Leila's treatment for her hemangioma is officially underway. We decided to go with treatment via a research study at Children's Hospital because, well frankly, it just made sense. Here's why: Hemangiomas have historically been treated with prednisolone with great success. However, the corticosteroid has lots of unpleasant and scary side effects (vomiting, chubby cheeks, temporarily stunted growth, irritability, insomnia - to name a few). And let me tell ya, when you've had a chubby-cheeked baby with reflux and colic due to milk protein allergy, the idea of having a crankier and pukier baby who sleeps even less and has chipmunkier cheeks is really frightening. There's another medication, propranolol, that has accidently shown some efficacy in treating hemangiomas, but it doesn't have a well-known treatment history like prednisolone does. The benefit of the propanolol is that it has relatively few side effects, so that's comforting. Bottom line, Josh and I couldn't make up our minds about treatment because for every pro there seemed to be a con. Aside from Leila's situation, participating in the study seemed like the right thing to do given that my career is centered around doing clinical research to help children get better. I felt like it would be kind of hypocritical to not consider helping other kids in the process of treating Leila's hemangioma. So here we are, participating in a single-blind clinical trial of both medications. We were randomized to the prednisolone arm of the study and we're now one dose in. We had to take her in to the hospital for an ultrasound, blood sugar check, and to get the medication. Josh and I hated every minute of it. I actually cried during the ultrasound. To see such a little peanut pinned down with a wand over her face and goop running into her eye just seemed cruel. The fact that she was wailing so hard she was purple didn't help. Fast forward to today - so far, we've had a good day. Leila has been smiling, resting, cat napping, and occasionally crying (well, I hear babies do that from time to time...). If we don't see any progress in the next 2 weeks (aka the hemangioma doesn't shrink), we'll be taken out of the study and switched to propranolol. We're keeping our fingers crossed that the medication is effective and she (and we!) doesn't have to suffer many side effects.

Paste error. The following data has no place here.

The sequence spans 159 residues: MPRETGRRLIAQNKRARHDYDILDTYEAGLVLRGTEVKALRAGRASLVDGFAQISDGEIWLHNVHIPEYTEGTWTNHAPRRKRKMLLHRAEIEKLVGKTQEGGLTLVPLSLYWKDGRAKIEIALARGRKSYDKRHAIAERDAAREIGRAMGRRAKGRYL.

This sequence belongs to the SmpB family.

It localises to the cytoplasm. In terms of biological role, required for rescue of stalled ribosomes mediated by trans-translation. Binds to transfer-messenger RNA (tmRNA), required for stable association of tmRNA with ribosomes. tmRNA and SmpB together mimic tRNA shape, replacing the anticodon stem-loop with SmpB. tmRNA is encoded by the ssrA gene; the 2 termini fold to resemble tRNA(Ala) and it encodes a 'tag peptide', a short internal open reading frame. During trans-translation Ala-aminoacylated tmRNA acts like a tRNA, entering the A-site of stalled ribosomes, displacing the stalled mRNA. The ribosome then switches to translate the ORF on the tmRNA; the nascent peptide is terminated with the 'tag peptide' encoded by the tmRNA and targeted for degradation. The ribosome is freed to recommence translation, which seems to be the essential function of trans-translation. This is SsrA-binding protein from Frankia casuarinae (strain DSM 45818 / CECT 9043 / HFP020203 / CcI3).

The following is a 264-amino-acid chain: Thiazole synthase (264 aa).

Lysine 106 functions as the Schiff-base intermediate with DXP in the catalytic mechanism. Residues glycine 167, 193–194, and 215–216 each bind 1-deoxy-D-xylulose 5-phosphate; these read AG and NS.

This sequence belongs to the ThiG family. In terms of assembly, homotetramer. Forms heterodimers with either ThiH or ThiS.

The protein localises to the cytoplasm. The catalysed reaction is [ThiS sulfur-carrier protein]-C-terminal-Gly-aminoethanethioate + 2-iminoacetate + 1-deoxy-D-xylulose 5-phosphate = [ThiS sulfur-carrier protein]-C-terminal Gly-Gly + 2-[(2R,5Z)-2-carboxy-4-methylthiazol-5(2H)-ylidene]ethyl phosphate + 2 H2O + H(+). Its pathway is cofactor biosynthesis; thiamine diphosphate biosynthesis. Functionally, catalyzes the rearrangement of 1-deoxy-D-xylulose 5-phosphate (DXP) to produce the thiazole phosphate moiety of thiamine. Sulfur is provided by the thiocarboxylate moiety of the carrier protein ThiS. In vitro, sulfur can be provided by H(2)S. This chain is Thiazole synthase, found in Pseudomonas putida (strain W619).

On a lighter note, Murphy is now bonded with our little Roger Clemens. From here on out, they'll be known as "The Steroid Siblings." Or should it be "The Prednisone Pair" ?? :)
See my feet! My blood sugar was normal - 82.
Mommy is beyond tired. I mean, look at her! By the way, this fist tastes great...nom, nom, nom...
Daddy walked me around to make me feel better. It worked!